2) Gambling instead of trading. Are you trading by a set of proven rules? Do you know exactly when to enter a trade, when to move the stop loss, when to get out of the trade? Do you ever takes trades just because you want to feel active?
Until you reach the point where you are perfectly in tune with the markets, where your subconscious mind is feeding you intuitive instructions based on years of study and time spent in the trenches, make sure you stick to the plan. Gambler’s luck tends to be short-lived in the markets.
3) Getting emotional. Don’t take it all personally. Easier said than done when money’s at stake, I know. But the market doesn’t care whether you win or lose. It is what it is.
Instead of fighting the flow learn to read price-action. It can tip you off to what might be ahead but trust me; no one has a crystal ball. If your trade takes a loss, move onto the next with a clear mind and a clean slate. Your biggest battle is with your own emotions and feelings not the market. And remember you are in total control here, you can CHOOSE whether to feel angry or upset about losses. But you’re making it harder on yourself if you allow those emotions to affect your decisions.
4) Impatience. I think traders coming from a more traditional working environment (where you get rewarded for getting stuff done, by being proactive) can have a hard time adjusting to the right mindset for trading. It needs to be almost like fishing… where you throw a line out and wait. You can’t make the fish bite just like you can’t force a trade to come along. But it doesn’t stop certain people trying!
Learn to sit on your hands and take the trades when they come. There’s no punishment for standing aside until the time is right. In fact, the opposite applies: you’ll almost certainly suffer badly if you trade just for the sake of it. Or even worse… by trying to prove the market wrong.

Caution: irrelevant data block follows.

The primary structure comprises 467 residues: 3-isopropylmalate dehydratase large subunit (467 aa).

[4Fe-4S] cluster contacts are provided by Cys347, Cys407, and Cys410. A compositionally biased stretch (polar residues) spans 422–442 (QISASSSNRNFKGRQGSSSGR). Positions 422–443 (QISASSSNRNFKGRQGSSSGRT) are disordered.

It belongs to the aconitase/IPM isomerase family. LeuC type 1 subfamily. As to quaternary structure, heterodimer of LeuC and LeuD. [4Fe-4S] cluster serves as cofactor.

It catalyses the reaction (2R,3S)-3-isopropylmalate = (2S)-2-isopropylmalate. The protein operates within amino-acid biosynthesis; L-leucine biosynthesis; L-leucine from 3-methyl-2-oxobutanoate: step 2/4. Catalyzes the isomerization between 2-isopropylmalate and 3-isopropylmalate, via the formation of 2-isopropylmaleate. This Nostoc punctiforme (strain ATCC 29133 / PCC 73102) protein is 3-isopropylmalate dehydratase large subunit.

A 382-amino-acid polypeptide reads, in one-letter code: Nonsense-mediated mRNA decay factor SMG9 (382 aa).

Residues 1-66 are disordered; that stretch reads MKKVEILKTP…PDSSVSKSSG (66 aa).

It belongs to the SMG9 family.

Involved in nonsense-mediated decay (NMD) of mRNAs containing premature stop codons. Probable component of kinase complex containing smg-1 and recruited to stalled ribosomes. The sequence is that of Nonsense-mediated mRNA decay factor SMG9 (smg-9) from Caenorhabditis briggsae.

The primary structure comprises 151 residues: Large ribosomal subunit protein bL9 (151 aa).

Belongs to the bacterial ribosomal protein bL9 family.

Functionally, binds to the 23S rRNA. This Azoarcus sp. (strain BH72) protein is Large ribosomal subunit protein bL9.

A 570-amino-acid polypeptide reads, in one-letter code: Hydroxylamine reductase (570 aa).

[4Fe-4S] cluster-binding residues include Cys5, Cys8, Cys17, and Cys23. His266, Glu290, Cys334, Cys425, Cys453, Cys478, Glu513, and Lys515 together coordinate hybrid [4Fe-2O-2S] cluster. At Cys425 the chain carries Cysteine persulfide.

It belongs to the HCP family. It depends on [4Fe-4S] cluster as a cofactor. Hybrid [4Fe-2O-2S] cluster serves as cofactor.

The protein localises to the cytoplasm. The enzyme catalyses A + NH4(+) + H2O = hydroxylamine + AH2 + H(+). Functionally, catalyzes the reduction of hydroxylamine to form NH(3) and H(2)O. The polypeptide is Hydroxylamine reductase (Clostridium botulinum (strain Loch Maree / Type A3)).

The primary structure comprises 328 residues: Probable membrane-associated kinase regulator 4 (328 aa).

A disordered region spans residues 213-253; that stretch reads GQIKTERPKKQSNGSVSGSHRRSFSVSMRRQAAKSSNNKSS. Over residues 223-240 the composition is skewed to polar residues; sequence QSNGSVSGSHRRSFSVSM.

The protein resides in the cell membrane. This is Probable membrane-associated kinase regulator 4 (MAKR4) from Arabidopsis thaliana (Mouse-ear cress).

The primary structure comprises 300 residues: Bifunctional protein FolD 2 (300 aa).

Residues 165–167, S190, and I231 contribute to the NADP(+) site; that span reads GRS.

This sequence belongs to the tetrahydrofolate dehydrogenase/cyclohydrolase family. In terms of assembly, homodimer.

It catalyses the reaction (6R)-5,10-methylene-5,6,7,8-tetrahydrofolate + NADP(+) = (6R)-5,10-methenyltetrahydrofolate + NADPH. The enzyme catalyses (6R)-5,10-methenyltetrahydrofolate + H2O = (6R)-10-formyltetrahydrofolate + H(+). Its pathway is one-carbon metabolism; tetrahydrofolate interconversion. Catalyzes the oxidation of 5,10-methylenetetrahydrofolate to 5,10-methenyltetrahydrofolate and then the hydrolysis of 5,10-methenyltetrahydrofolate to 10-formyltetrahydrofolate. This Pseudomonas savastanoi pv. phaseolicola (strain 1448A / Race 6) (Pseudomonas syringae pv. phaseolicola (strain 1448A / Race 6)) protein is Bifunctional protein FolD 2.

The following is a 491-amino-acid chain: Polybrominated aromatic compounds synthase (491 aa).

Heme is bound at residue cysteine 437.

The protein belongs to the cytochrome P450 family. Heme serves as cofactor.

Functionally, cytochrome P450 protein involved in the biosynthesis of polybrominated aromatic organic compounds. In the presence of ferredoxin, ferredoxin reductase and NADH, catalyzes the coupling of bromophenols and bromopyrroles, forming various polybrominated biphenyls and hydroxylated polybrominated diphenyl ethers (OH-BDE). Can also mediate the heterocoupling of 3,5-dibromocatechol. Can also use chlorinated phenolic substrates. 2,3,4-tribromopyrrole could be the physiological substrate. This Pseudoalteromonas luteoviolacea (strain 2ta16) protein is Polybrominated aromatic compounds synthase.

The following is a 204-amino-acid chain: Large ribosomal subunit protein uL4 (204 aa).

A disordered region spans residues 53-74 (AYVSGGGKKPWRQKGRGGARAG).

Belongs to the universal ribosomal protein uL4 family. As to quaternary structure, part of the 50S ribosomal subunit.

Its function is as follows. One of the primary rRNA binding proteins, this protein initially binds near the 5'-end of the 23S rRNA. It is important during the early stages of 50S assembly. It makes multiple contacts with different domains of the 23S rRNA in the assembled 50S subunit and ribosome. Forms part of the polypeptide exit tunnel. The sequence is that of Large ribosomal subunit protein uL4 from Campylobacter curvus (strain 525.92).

5) Not taking profits properly. Take profits too early and you’re leaving good money on the table. If you’ve been going through a lean spell it’s common to start snatching at small profits as soon as they’re available. Try to maximise your returns from opportunities where the market breaks-out and offers you a free run. On the other hand, this doesn’t mean trying to wring huge returns from every single trade. Being greedy will always come to a sticky end.
Get good at scoping-out technical price levels you can use as profit targets. Fibonacci extensions, support and resistance levels, trendlines… they can all help you time your exits well. Experiment with using trailing stops to keep you in trades for as long as possible.
Now I’m sure that’s all stuff you’ve heard before in one form or another but it certainly doesn’t do any harm to check up on yourself from time to time. Bad habits can have a way of sneaking in undetected. Do everything in your power to keep them at bay!